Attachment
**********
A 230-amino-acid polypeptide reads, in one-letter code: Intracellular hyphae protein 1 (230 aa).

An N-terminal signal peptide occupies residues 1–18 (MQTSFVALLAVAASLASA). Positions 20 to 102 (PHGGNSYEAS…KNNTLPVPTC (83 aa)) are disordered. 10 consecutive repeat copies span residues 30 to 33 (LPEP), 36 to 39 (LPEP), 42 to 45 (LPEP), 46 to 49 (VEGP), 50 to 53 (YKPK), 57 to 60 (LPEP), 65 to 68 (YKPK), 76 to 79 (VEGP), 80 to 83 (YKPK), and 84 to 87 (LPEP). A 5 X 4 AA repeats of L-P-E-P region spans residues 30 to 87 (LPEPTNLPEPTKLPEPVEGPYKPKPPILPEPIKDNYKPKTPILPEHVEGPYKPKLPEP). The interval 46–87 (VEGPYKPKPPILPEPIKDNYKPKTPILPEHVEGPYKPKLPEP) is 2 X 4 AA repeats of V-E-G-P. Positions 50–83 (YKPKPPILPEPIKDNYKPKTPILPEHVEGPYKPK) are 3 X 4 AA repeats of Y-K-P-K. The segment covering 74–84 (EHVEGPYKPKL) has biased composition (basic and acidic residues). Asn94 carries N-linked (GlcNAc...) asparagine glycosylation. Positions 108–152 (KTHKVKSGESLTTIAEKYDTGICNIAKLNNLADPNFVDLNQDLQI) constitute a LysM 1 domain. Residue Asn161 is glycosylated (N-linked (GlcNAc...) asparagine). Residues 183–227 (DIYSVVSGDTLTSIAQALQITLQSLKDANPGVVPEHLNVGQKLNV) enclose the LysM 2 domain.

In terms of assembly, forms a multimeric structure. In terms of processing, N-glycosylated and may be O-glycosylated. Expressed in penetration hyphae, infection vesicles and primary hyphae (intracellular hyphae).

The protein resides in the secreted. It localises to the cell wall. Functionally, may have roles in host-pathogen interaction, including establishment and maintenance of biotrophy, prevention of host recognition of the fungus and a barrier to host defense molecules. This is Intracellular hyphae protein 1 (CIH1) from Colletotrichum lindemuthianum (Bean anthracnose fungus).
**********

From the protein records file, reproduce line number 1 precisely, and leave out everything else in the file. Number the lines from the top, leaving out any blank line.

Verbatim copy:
A 230-amino-acid polypeptide reads, in one-letter code: Intracellular hyphae protein 1 (230 aa).